11. The device of claim 4 including flash response means for suppressing large current surges, said flash response means including means for monitoring the direct current in the first stage of said image intensifier tube and providing a third signal voltage in response thereto, means for amplifying said third signal voltage, threshold means for comparing said amplified third signal voltage with said reference signal voltage to provide a difference signal, means for connecting a first direct voltage across said first stage, switching means for connecting a second direct voltage across said first stage, and trigger means connected between said threshold means and switching means to trigger said switching means to connect said second direct voltage across said first stage to temporarily cut-off said intensifier tube upon the occurrence of a predetermined current surge in said input electrode.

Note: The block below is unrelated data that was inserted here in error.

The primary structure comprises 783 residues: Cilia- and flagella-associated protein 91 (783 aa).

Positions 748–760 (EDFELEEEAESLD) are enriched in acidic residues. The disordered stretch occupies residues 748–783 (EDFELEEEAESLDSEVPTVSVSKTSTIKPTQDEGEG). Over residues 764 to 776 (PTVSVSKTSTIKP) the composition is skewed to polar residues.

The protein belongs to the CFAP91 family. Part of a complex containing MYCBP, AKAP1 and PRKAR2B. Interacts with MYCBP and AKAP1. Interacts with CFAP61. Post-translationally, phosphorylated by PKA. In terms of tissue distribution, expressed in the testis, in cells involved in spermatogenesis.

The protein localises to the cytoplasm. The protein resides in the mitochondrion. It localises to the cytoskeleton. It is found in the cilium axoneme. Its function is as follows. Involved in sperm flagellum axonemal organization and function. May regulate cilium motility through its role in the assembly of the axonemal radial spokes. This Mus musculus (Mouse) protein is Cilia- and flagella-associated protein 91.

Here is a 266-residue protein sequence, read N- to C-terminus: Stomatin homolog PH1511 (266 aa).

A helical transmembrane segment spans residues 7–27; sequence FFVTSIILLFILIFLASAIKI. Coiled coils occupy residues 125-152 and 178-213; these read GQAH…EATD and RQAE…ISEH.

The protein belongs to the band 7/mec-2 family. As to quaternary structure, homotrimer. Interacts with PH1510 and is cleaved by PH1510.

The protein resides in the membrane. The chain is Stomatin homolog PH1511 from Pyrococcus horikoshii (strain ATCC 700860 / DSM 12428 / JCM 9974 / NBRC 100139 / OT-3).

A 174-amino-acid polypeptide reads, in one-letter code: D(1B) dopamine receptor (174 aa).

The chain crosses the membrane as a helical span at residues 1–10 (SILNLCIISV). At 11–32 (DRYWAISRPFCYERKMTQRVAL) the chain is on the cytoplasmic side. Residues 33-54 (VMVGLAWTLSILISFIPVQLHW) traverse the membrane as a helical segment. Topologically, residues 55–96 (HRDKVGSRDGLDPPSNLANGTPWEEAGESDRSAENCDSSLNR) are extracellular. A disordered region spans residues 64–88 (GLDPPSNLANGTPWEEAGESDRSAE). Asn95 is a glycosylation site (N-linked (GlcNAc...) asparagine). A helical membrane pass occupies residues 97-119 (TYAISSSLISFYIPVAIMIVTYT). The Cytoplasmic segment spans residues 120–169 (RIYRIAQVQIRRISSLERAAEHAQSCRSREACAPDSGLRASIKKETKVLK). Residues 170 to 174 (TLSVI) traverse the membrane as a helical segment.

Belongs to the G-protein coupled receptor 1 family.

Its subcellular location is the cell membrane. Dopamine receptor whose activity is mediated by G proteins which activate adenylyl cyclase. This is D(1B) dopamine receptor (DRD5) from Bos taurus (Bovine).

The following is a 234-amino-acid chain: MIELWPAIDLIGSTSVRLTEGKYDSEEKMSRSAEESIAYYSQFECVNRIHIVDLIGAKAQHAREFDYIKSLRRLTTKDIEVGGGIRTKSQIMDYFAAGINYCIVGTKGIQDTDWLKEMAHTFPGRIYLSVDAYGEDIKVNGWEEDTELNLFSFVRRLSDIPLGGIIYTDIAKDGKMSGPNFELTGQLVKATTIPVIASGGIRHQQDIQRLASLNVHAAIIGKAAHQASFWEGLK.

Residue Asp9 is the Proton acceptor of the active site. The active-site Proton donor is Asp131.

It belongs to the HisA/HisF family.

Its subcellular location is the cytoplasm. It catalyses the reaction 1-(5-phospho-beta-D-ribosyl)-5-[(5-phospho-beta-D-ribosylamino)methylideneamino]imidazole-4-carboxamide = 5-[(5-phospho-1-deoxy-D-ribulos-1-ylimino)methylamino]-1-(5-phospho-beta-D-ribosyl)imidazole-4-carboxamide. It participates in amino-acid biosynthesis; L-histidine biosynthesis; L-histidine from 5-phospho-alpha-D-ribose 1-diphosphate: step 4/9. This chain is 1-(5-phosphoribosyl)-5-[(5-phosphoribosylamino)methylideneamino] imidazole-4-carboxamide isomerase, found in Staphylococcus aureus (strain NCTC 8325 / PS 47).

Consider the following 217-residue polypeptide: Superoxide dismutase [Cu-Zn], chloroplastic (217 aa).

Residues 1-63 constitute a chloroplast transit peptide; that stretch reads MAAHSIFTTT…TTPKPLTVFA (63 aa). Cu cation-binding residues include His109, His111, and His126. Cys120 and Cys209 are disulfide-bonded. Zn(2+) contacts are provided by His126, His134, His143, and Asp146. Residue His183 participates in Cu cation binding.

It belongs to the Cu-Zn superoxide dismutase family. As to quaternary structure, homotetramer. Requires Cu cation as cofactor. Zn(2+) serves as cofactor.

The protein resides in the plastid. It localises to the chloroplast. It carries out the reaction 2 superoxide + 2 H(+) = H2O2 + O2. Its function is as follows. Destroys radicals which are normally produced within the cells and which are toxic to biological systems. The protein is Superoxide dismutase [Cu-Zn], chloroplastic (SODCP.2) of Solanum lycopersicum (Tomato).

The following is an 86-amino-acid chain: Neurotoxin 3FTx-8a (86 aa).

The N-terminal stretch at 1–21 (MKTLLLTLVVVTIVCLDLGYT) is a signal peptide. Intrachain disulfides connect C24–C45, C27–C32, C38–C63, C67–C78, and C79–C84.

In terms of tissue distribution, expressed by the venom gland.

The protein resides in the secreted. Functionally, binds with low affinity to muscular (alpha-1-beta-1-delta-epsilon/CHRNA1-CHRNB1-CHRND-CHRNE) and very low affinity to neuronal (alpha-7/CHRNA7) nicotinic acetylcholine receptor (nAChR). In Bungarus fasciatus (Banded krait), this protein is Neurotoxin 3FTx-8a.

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Referenced by
Citing PatentFiling datePublication dateApplicantTitle
US3816744 *Oct 5, 1973Jun 11, 1974Us ArmyFast response automatic brightness control circuit for second generation image intensifier tube
US3872302 *Mar 20, 1974Mar 18, 1975Ni TecImage intensifier system with reticle brightness control
US3944817 *Nov 8, 1973Mar 16, 1976National Research Development CorporationOptical intensity adjustment devices
US3974331 *May 6, 1974Aug 10, 1976Thomson-CsfLow light level image pick-up tube arrangement
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Classifications
U.S. Classification250/214.0VT, 315/10, 250/214.00R, 323/277, 323/274, 250/207, 250/214.0AG, 363/60
International ClassificationH02M3/24, H01J31/08, H02M3/338, H01J31/50
Cooperative ClassificationH01J2231/50015, H02M3/3385, H01J31/50
European ClassificationH02M3/338C, H01J31/50